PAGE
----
The Gist (West of Zanzibar)
In West of Zanzibar (1928), Lon Chaney's ninth performance for director Tod Browning is undoubtedly his most ferocious. In this fable of unfathomable cruelty, Chaney plays Dead-Legs Flint, a ruthless human monster who engineers a horrifying revenge upon the man who stole his wife. Before he was a wheelchair-bound maniac, Dead-Legs was the amiable Phroso, a music hall entertainer who performs a magic act with his wife (Jacqueline Gadsden). But when Anna runs away with the wealthy ivory trader Crane (Lionel Barrymore), Phroso falls from a balcony and injures his spine. The incident renders him unable to walk, and incapable of any thought other than diabolical cruelty. He takes Anna and Crane's love child and has her raised "in the lowest dive in Zanzibar" (i.e. a brothel), and sets up his own kingdom in the jungles, where he deceives the superstitious natives with his magic tricks.

When Maizie (Mary Nolan) turns eighteen, Dead-Legs introduces her to the horrors of the jungle and gets her hooked on alcohol. Then, Dead-Legs invites Crane to visit his compound and be reintroduced to his thoroughly defiled daughter. Unforeseen events complicate the father-daughter reunion, and reveal that Dead-Legs' elaborate plot is more ungodly than even he imagined. Chaney's over-the-top performance was a major influence on the growth of the horror super villain, and shades of Dead-Legs can be found in such contemporary anti-heroes as Chucky (Child's Play, 1988), Freddy Krueger (A Nightmare on Elm Street, 1984), and Jason (Friday the 13th, 1980). West of Zanzibar is so mean-spirited and vile that it provoked watchdog organizations to call for a more stringent system of censorship in the film industry.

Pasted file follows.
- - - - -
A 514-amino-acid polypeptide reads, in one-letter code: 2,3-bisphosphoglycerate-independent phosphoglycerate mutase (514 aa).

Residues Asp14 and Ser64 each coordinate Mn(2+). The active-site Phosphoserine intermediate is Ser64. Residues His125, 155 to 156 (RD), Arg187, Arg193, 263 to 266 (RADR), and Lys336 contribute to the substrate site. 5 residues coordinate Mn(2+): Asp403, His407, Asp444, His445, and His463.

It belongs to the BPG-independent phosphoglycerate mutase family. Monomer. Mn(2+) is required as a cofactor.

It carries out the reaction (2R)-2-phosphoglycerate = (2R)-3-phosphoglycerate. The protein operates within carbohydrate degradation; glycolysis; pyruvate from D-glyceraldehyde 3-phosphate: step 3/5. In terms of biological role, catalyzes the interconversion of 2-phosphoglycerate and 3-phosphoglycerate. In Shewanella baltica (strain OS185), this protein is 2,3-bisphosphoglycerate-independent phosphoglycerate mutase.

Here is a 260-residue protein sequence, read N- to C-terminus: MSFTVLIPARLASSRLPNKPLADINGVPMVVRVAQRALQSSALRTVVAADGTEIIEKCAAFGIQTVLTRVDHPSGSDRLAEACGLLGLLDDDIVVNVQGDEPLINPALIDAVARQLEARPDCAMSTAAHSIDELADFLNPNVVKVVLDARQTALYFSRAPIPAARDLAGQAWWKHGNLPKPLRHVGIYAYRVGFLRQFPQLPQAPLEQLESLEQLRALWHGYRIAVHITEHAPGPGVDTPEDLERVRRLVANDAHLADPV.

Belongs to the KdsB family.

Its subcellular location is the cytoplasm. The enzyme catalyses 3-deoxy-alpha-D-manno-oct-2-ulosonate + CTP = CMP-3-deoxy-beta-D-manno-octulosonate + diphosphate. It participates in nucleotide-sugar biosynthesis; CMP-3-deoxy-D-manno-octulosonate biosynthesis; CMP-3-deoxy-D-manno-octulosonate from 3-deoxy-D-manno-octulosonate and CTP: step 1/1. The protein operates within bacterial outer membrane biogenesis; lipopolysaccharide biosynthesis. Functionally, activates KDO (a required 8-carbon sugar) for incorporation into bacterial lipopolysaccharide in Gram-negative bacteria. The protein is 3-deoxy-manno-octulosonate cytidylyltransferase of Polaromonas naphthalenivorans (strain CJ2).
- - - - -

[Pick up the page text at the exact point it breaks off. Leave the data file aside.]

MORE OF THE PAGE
Director: Tod Browning
Producer: Irving G. Thalberg, Tod Browning
Screenplay: Elliott Clawson (based on the play Kongo by Chester de Vonde & Kilbourn Gordon
Cinematography: Percy Hilburn
Art Direction: Cedric Gibbons
Cast: Lon Chaney (Phroso), Lionel Barrymore (Crane), Warner Baxter (Doc), Mary Nolan (Maizie), Jacqueline Gadsden (Anna), Roscoe Ward (Tiny).

by Bret Wood